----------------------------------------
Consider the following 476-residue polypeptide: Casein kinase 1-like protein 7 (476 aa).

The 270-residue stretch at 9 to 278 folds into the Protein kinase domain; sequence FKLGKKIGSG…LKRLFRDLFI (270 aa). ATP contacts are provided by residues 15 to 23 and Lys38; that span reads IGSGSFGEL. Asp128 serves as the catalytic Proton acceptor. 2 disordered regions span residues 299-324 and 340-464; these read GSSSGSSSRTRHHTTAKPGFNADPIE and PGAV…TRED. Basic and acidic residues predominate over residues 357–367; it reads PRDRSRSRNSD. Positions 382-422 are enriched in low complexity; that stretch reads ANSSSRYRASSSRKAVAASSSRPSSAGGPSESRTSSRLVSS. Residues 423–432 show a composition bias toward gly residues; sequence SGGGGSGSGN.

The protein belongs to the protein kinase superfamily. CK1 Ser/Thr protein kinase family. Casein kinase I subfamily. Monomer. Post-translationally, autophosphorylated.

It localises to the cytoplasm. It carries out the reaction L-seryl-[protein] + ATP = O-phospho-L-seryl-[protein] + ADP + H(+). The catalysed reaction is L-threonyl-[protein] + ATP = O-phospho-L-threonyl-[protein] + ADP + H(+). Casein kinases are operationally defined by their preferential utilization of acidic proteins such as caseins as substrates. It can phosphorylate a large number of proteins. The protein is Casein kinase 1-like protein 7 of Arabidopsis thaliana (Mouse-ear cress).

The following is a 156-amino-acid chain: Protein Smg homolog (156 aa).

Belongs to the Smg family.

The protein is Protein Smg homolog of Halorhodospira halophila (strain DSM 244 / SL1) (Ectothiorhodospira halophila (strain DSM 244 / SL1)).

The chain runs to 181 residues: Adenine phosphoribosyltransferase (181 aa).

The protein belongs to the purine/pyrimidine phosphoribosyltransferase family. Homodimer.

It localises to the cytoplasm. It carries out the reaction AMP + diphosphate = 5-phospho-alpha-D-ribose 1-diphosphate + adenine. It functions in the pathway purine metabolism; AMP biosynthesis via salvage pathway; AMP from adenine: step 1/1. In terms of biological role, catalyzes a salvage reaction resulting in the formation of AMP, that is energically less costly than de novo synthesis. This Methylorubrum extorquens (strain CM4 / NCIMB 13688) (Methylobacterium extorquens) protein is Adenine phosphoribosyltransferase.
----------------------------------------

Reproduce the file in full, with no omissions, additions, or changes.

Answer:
Consider the following 476-residue polypeptide: Casein kinase 1-like protein 7 (476 aa).

The 270-residue stretch at 9 to 278 folds into the Protein kinase domain; sequence FKLGKKIGSG…LKRLFRDLFI (270 aa). ATP contacts are provided by residues 15 to 23 and Lys38; that span reads IGSGSFGEL. Asp128 serves as the catalytic Proton acceptor. 2 disordered regions span residues 299-324 and 340-464; these read GSSSGSSSRTRHHTTAKPGFNADPIE and PGAV…TRED. Basic and acidic residues predominate over residues 357–367; it reads PRDRSRSRNSD. Positions 382-422 are enriched in low complexity; that stretch reads ANSSSRYRASSSRKAVAASSSRPSSAGGPSESRTSSRLVSS. Residues 423–432 show a composition bias toward gly residues; sequence SGGGGSGSGN.

The protein belongs to the protein kinase superfamily. CK1 Ser/Thr protein kinase family. Casein kinase I subfamily. Monomer. Post-translationally, autophosphorylated.

It localises to the cytoplasm. It carries out the reaction L-seryl-[protein] + ATP = O-phospho-L-seryl-[protein] + ADP + H(+). The catalysed reaction is L-threonyl-[protein] + ATP = O-phospho-L-threonyl-[protein] + ADP + H(+). Casein kinases are operationally defined by their preferential utilization of acidic proteins such as caseins as substrates. It can phosphorylate a large number of proteins. The protein is Casein kinase 1-like protein 7 of Arabidopsis thaliana (Mouse-ear cress).

The following is a 156-amino-acid chain: Protein Smg homolog (156 aa).

Belongs to the Smg family.

The protein is Protein Smg homolog of Halorhodospira halophila (strain DSM 244 / SL1) (Ectothiorhodospira halophila (strain DSM 244 / SL1)).

The chain runs to 181 residues: Adenine phosphoribosyltransferase (181 aa).

The protein belongs to the purine/pyrimidine phosphoribosyltransferase family. Homodimer.

It localises to the cytoplasm. It carries out the reaction AMP + diphosphate = 5-phospho-alpha-D-ribose 1-diphosphate + adenine. It functions in the pathway purine metabolism; AMP biosynthesis via salvage pathway; AMP from adenine: step 1/1. In terms of biological role, catalyzes a salvage reaction resulting in the formation of AMP, that is energically less costly than de novo synthesis. This Methylorubrum extorquens (strain CM4 / NCIMB 13688) (Methylobacterium extorquens) protein is Adenine phosphoribosyltransferase.